Chinese New Year: Ringing in Year of the Ox at Hunan Taste in Denville
Reporter Mary Chao talks about dishes to ring in the Chinese New Year with David Hsiung of Hunan Taste in Denville
Anne-Marie Caruso, NorthJersey.com
As a little kid growing up in Taipei, I remember celebrating the Mid-Autumn Festival with my family. We would sit on our enclosed patio with its garden, water feature and swing set, and my family and I would nibble on mooncakes.
The festival — celebrated on the 15th day of the eighth month on the lunar calendar, this year Sept. 21 — is like a Chinese Thanksgiving, a way to spend time with family and wish for health and prosperity. It celebrates the harvest, harmony, and the moon, which symbolizes unity in Chinese culture.
Mooncakes, the signature dish of the holiday, are delicious pastry treats, either sweet or savory. They are round or square and about 4 inches in diameter, 1½ inches tall, and usually cut into quarters before serving. The tradition is to snack on them while sipping tea and gazing up at the moon. Many styles of mooncakes have one or two salty duck egg yolks inside them to symbolize the moon.
Mooncakes vary by region. Beijing-style, served in northern China, is dense and sweet with elaborate decoration. The Shanghai-style cake is savory and filled with pork, with a baked flaky crust. (You can find a Shanghai-style one made from scratch at Dumpling Den in Fort Lee, where a ground pork and leek patty is the center of the cake.)
The Hong Kong-style is a blend of savory and sweet, with salted double yolks and lotus paste. Other Hong Hong-style cakes include five nuts and ham.
Some fillings are made from red bean paste or lotus paste, sometimes with nuts added. They are usually cut in quarters to be served.
In addition to China, Mid-Autumn Festivals are typically celebrated in Japan, Korea, Taiwan, Singapore, Malaysia, Vietnam and the Philippines, as well as Asian communities around the world.
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In Taiwan, they are given as gifts and in the early fall season, and our family will always end up with a few boxes, much like Americans gift fruit cakes during the holidays. My favorite part was always the yolks, and I would pick them out of the mooncakes, and eat the yolk and nibble a little bit on the lotus or red bean paste in the cake. A bit of a waste, but a way to consume my favorite part of the autumn treat.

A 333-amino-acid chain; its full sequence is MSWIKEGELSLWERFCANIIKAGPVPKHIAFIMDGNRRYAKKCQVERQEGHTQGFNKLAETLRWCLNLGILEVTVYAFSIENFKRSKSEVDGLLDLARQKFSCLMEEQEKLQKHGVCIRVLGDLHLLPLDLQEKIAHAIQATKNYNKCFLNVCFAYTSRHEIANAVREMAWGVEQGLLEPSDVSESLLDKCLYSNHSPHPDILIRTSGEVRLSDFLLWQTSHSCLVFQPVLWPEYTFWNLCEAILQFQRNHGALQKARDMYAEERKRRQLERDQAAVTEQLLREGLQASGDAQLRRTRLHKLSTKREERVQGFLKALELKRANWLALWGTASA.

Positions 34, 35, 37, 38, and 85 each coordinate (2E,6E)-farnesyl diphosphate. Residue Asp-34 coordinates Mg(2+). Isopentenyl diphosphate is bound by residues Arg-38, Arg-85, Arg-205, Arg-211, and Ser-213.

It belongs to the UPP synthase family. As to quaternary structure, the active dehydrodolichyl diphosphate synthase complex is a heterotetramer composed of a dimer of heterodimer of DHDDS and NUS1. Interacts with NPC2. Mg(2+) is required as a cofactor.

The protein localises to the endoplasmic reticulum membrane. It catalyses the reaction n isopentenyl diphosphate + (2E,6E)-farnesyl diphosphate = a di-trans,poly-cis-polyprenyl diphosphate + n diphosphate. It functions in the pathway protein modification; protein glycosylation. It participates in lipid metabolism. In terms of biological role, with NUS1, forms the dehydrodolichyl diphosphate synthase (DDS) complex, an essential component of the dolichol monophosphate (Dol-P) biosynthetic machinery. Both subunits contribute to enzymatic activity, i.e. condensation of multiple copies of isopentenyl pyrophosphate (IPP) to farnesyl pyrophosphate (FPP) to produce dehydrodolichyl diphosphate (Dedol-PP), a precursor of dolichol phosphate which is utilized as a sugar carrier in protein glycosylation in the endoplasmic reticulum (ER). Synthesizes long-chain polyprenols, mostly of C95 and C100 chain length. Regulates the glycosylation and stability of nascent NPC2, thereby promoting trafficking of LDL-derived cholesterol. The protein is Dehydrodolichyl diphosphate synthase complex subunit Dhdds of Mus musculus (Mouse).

I grew up with mooncakes, and enjoy them, but the taste might not be for everyone.
In the U.S., you can find mooncakes at Chinese supermarkets and online at Amazon. Some Chinese restaurants offer the treats during this time of the year.
Prices vary depending on the type of filling.
At Kam Man Chinese Market in East Hanover, the mooncakes range from $8 for a single lotus or bean paste filled cake with one egg yolk to $68 for a box of four mooncakes with nuts and fruits and egg yolks. On Amazon, they start at $22 for a box four without yolk to $133 for a box of eight custard cakes. At Dumpling Den restaurant in Fort Lee, two small meat-filled cakes are $6.
As mooncakes are given as gifts, they come in attractive packaging, often in decorative tin cans. The most popular mooncakes are the $68 packages at Kam Man, said staffer Yuan Huang. Because they are gifts and eaten once a year, people want to treat themselves and their families, he said.
Business people in Asia now often present mooncakes to their clients as gifts, which prompts a demand for high-end mooncakes, too.
If you think the $68 for four cakes is too rich for your blood, imagine the $1,300 mooncake sold by a Malaysian company last year, according to GoodyFeed.com. The fillings consist of ingredients such as ginseng, saffron, royal jelly, molasses, lotus seed and 24K edible gold.
What was that about prosperity?
Mary Chao 趙 慶 華 covers the Asian community and real estate for NorthJersey.com. To get unlimited access to the latest news out of North Jersey, please subscribe or activate your digital account today.
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